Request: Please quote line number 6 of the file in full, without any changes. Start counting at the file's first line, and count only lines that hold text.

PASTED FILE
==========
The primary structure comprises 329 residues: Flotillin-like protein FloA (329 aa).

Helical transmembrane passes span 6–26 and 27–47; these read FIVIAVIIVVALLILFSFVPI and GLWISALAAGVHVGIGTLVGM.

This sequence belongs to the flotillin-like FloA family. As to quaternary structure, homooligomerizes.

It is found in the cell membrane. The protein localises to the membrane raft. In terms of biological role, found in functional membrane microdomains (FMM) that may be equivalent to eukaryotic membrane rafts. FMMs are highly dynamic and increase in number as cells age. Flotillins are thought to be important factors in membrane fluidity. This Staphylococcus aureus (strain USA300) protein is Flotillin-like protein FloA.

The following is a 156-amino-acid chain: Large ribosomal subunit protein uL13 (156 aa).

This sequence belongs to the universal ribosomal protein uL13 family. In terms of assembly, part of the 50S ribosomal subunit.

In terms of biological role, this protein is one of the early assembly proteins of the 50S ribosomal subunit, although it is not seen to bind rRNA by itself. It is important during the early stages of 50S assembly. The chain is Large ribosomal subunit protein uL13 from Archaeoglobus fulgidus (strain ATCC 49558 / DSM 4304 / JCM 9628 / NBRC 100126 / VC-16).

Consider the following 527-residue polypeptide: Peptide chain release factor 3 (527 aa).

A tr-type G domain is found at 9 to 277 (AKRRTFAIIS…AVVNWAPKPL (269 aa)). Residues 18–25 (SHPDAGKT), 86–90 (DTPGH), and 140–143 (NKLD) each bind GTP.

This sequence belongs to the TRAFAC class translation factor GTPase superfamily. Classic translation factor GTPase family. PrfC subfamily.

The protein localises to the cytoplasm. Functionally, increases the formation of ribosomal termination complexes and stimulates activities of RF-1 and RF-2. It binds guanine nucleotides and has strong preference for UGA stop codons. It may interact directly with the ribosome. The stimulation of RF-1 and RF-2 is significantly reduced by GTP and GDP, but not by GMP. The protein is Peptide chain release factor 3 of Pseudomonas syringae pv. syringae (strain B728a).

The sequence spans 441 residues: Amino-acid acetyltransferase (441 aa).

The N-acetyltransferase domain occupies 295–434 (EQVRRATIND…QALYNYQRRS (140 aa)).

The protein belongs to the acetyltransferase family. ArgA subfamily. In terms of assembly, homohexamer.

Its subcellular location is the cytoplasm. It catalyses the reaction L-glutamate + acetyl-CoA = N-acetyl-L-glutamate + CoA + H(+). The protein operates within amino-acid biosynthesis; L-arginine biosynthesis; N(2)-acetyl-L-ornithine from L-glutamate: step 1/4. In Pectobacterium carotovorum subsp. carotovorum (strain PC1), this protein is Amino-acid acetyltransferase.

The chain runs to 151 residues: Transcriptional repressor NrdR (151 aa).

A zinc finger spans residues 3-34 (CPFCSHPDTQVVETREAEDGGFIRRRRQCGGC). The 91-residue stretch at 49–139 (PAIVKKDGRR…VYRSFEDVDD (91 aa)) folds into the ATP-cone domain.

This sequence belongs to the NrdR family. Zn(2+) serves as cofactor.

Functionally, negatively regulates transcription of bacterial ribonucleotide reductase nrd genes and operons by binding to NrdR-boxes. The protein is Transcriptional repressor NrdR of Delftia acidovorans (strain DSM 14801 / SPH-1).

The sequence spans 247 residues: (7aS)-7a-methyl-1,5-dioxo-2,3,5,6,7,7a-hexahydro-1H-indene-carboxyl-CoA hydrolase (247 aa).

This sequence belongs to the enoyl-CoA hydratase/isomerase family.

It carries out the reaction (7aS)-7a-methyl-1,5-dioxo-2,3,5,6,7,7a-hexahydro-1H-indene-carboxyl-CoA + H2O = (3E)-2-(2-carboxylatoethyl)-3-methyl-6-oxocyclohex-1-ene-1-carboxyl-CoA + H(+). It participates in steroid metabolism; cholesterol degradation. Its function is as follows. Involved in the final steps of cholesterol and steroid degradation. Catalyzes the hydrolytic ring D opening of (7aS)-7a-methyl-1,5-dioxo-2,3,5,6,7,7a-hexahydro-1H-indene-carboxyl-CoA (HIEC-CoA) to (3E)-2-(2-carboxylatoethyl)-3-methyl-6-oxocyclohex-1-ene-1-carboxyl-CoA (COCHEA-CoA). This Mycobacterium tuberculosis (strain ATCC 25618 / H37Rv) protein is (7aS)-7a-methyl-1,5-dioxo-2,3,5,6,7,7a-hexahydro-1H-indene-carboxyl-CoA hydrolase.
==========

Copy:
This sequence belongs to the universal ribosomal protein uL13 family. In terms of assembly, part of the 50S ribosomal subunit.